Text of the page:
There’s good and bad news on the 3G auction front. The good news is that bureaucrats are willing to stare down the government where they feel they’re being forced to do something unethical. The bad news is that the government is yet to get over its plan of filling its electoral war chest and staving off default on its foreign obligations with the spoils of the 3G auction.
Meanwhile, the people that the decision stands to affect the most – the investors at telecommunication companies – are just watching the drama unfold. The reservations of the two members of the PTA and NAB’s investigation of the appointment of the foreign consultants are clearly justified. The 3G auction plan gathered dust on the shelf for years because initially the PTA didn’t see the need for having a consultant and then later because they – surprisingly – couldn’t find a credible consultant.
Given this history, the shotgun appointments and the sidestepping of Public Procurement Regulatory Authority rules makes little sense. Further, now that the Supreme Court freely dispenses smacks on the wrist for obeying illegal orders and executing shady deals, this circumspection by PTA’s directors may well be wise. In the meanwhile, with elections rolling around and large foreign debt repayments due in February, the government is desperate for cash.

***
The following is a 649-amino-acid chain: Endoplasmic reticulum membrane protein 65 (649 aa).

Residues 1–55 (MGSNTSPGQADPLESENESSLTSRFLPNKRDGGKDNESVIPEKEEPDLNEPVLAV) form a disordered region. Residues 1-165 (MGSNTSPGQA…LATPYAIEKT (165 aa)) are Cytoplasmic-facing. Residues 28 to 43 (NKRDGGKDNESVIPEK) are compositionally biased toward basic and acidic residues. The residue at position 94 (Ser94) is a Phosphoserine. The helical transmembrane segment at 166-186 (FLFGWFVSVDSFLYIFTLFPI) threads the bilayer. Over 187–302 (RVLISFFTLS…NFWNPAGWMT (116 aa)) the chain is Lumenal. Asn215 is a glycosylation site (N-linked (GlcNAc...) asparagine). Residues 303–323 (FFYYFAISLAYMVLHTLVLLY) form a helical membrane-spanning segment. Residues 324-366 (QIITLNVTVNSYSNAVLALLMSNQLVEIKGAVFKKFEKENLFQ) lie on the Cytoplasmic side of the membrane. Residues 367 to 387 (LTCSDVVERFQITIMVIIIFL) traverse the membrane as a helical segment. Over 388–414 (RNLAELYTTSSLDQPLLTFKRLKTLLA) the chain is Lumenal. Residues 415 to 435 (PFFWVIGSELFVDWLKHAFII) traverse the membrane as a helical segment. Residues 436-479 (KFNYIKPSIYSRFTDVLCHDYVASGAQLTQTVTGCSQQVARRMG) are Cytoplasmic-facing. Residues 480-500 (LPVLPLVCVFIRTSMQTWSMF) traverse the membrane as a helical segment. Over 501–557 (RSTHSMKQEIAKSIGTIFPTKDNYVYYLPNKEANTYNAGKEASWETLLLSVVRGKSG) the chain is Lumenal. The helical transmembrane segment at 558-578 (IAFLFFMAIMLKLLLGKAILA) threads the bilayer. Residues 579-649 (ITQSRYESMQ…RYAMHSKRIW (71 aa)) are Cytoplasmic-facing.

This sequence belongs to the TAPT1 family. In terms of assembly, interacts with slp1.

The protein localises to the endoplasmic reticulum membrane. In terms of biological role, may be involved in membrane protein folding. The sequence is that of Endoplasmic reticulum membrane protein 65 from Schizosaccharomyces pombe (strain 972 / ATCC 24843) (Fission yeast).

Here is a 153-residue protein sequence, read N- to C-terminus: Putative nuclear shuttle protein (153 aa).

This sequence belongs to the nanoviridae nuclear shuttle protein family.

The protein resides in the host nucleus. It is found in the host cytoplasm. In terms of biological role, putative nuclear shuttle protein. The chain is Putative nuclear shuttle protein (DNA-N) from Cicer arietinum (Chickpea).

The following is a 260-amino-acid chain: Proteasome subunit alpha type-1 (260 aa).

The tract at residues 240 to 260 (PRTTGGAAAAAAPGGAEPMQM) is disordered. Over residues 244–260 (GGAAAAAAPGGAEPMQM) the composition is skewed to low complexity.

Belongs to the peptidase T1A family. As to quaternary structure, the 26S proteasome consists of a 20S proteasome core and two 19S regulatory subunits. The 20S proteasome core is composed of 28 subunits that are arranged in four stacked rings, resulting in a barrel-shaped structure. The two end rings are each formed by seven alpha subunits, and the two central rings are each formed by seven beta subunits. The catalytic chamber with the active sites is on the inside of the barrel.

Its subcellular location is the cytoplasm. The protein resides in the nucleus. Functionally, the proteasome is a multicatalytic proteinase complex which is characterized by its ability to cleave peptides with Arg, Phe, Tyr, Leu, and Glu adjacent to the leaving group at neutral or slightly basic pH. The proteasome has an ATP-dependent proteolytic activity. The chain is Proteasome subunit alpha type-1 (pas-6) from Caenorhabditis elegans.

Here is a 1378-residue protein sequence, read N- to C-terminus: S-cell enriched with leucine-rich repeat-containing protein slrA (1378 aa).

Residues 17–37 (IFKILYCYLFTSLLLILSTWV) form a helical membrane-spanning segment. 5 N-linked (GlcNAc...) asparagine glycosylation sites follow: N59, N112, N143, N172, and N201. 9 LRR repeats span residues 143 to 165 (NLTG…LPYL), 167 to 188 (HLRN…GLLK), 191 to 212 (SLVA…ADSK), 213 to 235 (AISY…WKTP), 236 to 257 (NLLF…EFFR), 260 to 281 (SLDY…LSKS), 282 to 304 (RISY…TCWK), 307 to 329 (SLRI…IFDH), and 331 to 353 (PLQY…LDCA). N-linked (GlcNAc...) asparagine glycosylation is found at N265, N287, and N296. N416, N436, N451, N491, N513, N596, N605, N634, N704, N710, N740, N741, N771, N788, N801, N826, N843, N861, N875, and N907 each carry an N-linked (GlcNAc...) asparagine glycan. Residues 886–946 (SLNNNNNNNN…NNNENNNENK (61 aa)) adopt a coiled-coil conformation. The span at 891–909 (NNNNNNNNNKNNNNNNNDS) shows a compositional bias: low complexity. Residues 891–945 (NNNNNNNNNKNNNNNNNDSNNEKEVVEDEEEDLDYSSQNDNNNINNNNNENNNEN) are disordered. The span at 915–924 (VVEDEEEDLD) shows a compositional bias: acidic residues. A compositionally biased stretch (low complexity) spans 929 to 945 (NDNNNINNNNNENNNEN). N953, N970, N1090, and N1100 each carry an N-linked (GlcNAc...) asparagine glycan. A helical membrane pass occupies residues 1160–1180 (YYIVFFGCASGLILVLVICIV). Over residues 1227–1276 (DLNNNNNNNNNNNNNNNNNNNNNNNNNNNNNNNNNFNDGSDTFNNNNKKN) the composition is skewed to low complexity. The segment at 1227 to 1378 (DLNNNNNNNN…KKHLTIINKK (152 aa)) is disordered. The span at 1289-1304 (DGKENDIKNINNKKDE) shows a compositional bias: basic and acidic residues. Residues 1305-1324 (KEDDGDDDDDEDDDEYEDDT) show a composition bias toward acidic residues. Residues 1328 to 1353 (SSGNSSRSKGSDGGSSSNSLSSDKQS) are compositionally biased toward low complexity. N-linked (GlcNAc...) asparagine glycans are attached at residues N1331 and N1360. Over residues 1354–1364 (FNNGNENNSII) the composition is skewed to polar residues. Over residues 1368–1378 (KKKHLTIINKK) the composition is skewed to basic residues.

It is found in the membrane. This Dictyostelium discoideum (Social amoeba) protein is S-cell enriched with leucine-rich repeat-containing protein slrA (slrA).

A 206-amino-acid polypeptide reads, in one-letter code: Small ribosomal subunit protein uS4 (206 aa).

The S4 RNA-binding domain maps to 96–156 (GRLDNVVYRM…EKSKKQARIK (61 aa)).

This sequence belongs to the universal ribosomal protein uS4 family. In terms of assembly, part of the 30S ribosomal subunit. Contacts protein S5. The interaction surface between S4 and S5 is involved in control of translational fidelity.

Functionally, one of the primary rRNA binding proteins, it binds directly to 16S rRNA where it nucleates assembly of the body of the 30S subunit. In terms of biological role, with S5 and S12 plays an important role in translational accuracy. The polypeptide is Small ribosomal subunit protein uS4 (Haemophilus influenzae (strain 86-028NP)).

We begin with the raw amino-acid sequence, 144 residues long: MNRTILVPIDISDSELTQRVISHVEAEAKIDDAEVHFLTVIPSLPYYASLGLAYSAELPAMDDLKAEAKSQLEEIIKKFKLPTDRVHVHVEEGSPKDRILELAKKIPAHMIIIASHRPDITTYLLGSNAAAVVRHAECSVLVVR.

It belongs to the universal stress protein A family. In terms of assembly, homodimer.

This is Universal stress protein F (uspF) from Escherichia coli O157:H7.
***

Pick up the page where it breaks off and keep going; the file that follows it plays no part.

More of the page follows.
The forex reserves held by the State Bank of Pakistan have already slipped below the $10 billion mark. The funds expected under the Coalition Support Fund are agonisingly slow to materialise and the runaway currency printing spree by the government is already creating problems. While the estimated revenues from the auction are publicly pegged between $1billion and $2 billion, privately, the country’s economic managers are willing to go as low as $800 million.
Consequently, the pressure is on the PTA to deliver an auction. Caught in this volatile mix are the telecom companies. Before the Rs47 billion scandal erupted, these companies freely criticised the government for delaying the auction. But now, with the Rs47 billion albatross hanging around their necks and the threat of investigations into their withholding tax payouts, they dare not make a peep. With such a potent cocktail of justifications, accusations and counter-accusations and now the NAB investigation, this 3G auction crisis is unlikely to blow over anytime soon.